Sometimes, you deliberately align code to make it more readable.

Until styler (with strict = TRUE, e.g. as in styler_style_file(..., strict = TRUE)), this was formatted as follows:

because no alignment detection was built in. With strict = FALSE, the spacing would have been kept, however, strict = FALSE has a number of other implications because it is in general less invasive (e.g. it would not add braces to the following expression, whereas strict = TRUE would):

if (TRUE)
  call(another, arg)

Back to the initial topic, styler >= detects the aforementioned alignment. This vignette describes how an aligned code is defined by styler and gives some examples so users can format their aligned code to match the definition styler uses to ensure their code is not unintentionally reformatted.

function calls


If all arguments in the first column are named: Make commas match position vertically and right align everything between commas

If not all arguments of the first column are named: Make all but the first column’s commas match position vertically and right align everything between the commas, except before the first comma on a line, give priority to correctly indent.

By align everything in between the commas, we mean put zero space before a comma and at least one after. Note that the arguments on the first line are ignored when detecting alignment, which is best shown when code is formatted such that no line breaks will be modified by styler (which is the case if all names on the first line are unnamed and all subsequent are named), like here:


Function calls are aligned if all of the following conditions hold (for all but the very first line (i.e. call( below):

  • first column has same number of lag spaces. This basically means that the indention is identical for all columns (except for the closing brace if it is on its own line). The below example has one column, because the maximal number of commas on one line is one.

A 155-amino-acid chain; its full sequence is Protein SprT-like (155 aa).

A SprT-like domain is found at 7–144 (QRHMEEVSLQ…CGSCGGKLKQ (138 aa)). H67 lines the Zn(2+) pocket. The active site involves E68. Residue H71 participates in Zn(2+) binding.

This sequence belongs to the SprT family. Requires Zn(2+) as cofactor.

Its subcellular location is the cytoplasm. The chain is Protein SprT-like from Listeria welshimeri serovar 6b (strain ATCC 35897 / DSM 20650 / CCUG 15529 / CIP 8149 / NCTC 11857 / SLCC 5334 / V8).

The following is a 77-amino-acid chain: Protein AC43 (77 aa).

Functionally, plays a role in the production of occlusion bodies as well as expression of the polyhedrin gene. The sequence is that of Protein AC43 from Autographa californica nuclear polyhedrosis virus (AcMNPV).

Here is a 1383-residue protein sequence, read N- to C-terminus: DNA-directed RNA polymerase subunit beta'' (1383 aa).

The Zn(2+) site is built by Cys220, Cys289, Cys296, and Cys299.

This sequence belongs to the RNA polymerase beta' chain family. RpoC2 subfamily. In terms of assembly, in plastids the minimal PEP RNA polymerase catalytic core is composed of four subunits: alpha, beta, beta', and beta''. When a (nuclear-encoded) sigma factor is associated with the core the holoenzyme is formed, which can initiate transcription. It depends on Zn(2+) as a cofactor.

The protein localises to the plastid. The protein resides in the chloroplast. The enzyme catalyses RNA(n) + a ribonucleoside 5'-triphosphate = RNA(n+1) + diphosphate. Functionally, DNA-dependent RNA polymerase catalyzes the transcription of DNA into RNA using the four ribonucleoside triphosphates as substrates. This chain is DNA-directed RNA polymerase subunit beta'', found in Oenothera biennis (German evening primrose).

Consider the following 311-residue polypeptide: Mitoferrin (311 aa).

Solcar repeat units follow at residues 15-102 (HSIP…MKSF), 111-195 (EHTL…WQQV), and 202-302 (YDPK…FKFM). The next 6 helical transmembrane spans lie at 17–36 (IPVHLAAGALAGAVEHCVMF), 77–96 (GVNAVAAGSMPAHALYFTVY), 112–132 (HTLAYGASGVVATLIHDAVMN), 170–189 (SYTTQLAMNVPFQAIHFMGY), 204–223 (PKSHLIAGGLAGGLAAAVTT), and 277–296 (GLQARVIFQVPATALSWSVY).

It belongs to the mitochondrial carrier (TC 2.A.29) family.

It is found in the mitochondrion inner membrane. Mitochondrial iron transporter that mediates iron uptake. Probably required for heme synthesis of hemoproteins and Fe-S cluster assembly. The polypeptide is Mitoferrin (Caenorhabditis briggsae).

• spacing around comma (0 before, > 1 after, >= 0 after last column on line) and spacing around = (at least one before and after).
  • All commas from all columns are aligned. This means that for every column, all commas must be on the same positions as the commas from the other lines. If not all arguments are named in the first column, this column is not considered. The reason to exclude the first column is that, as in the example below, it is possible that some arguments are named while others are not. Then, it is not generally possible to keep the first rule (i.e. indention identical across lines) as well as ensuring that the comma does not have any spaces before it and that the comma is aligned with the other lines. This is shown below with the line f(x, y),. For this reason, the requirements exclude the first column in such cases. The holds example shows that is is possible (but not required) for named arguments to also have the commas separating the first and second column aligned.

Note that the above definition does not check alignment of =, so styler will treat the following as aligned:


not supported yet.


not supported yet.